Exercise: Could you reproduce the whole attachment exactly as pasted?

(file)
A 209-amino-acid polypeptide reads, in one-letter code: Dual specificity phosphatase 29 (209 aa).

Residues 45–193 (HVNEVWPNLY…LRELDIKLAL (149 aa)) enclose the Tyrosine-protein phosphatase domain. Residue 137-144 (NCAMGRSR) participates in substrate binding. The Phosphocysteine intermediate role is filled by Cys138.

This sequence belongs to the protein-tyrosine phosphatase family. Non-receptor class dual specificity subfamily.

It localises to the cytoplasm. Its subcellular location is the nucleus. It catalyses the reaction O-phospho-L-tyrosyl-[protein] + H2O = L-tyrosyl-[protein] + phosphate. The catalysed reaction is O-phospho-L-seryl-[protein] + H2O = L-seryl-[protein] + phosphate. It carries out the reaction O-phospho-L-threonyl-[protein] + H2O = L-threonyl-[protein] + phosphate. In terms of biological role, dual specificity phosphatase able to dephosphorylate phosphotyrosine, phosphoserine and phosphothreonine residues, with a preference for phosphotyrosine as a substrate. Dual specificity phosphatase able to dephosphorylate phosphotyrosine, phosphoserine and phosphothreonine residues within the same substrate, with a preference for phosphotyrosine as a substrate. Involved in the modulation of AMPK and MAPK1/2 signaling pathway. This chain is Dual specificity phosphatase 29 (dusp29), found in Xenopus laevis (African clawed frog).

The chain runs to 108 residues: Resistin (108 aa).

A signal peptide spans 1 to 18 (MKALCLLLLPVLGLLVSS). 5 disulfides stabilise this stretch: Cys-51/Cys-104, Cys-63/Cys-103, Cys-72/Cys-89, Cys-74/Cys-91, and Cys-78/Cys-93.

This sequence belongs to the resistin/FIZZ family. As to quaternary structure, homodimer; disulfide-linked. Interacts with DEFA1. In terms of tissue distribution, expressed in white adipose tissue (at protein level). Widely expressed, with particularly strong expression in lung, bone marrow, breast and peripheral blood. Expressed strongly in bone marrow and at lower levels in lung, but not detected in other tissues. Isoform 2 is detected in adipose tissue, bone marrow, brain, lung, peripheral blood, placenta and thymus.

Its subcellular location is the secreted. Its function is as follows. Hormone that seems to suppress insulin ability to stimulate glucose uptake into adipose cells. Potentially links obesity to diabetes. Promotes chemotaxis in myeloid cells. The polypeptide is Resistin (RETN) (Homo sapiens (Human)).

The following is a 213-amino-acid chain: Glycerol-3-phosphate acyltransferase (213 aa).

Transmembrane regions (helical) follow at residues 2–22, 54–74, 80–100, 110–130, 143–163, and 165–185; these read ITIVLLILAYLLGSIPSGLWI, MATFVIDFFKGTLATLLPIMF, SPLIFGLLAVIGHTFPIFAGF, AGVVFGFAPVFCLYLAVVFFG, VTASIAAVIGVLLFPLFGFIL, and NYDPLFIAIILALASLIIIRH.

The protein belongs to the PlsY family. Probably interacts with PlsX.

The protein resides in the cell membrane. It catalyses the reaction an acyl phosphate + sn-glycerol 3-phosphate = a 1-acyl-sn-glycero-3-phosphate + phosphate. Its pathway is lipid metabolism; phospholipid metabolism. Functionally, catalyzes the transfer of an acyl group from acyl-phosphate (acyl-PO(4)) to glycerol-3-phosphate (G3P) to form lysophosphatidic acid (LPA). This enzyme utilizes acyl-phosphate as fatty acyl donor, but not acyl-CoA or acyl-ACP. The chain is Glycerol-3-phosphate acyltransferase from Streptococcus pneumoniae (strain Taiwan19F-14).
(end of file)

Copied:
A 209-amino-acid polypeptide reads, in one-letter code: Dual specificity phosphatase 29 (209 aa).

Residues 45–193 (HVNEVWPNLY…LRELDIKLAL (149 aa)) enclose the Tyrosine-protein phosphatase domain. Residue 137-144 (NCAMGRSR) participates in substrate binding. The Phosphocysteine intermediate role is filled by Cys138.

This sequence belongs to the protein-tyrosine phosphatase family. Non-receptor class dual specificity subfamily.

It localises to the cytoplasm. Its subcellular location is the nucleus. It catalyses the reaction O-phospho-L-tyrosyl-[protein] + H2O = L-tyrosyl-[protein] + phosphate. The catalysed reaction is O-phospho-L-seryl-[protein] + H2O = L-seryl-[protein] + phosphate. It carries out the reaction O-phospho-L-threonyl-[protein] + H2O = L-threonyl-[protein] + phosphate. In terms of biological role, dual specificity phosphatase able to dephosphorylate phosphotyrosine, phosphoserine and phosphothreonine residues, with a preference for phosphotyrosine as a substrate. Dual specificity phosphatase able to dephosphorylate phosphotyrosine, phosphoserine and phosphothreonine residues within the same substrate, with a preference for phosphotyrosine as a substrate. Involved in the modulation of AMPK and MAPK1/2 signaling pathway. This chain is Dual specificity phosphatase 29 (dusp29), found in Xenopus laevis (African clawed frog).

The chain runs to 108 residues: Resistin (108 aa).

A signal peptide spans 1 to 18 (MKALCLLLLPVLGLLVSS). 5 disulfides stabilise this stretch: Cys-51/Cys-104, Cys-63/Cys-103, Cys-72/Cys-89, Cys-74/Cys-91, and Cys-78/Cys-93.

This sequence belongs to the resistin/FIZZ family. As to quaternary structure, homodimer; disulfide-linked. Interacts with DEFA1. In terms of tissue distribution, expressed in white adipose tissue (at protein level). Widely expressed, with particularly strong expression in lung, bone marrow, breast and peripheral blood. Expressed strongly in bone marrow and at lower levels in lung, but not detected in other tissues. Isoform 2 is detected in adipose tissue, bone marrow, brain, lung, peripheral blood, placenta and thymus.

Its subcellular location is the secreted. Its function is as follows. Hormone that seems to suppress insulin ability to stimulate glucose uptake into adipose cells. Potentially links obesity to diabetes. Promotes chemotaxis in myeloid cells. The polypeptide is Resistin (RETN) (Homo sapiens (Human)).

The following is a 213-amino-acid chain: Glycerol-3-phosphate acyltransferase (213 aa).

Transmembrane regions (helical) follow at residues 2–22, 54–74, 80–100, 110–130, 143–163, and 165–185; these read ITIVLLILAYLLGSIPSGLWI, MATFVIDFFKGTLATLLPIMF, SPLIFGLLAVIGHTFPIFAGF, AGVVFGFAPVFCLYLAVVFFG, VTASIAAVIGVLLFPLFGFIL, and NYDPLFIAIILALASLIIIRH.

The protein belongs to the PlsY family. Probably interacts with PlsX.

The protein resides in the cell membrane. It catalyses the reaction an acyl phosphate + sn-glycerol 3-phosphate = a 1-acyl-sn-glycero-3-phosphate + phosphate. Its pathway is lipid metabolism; phospholipid metabolism. Functionally, catalyzes the transfer of an acyl group from acyl-phosphate (acyl-PO(4)) to glycerol-3-phosphate (G3P) to form lysophosphatidic acid (LPA). This enzyme utilizes acyl-phosphate as fatty acyl donor, but not acyl-CoA or acyl-ACP. The chain is Glycerol-3-phosphate acyltransferase from Streptococcus pneumoniae (strain Taiwan19F-14).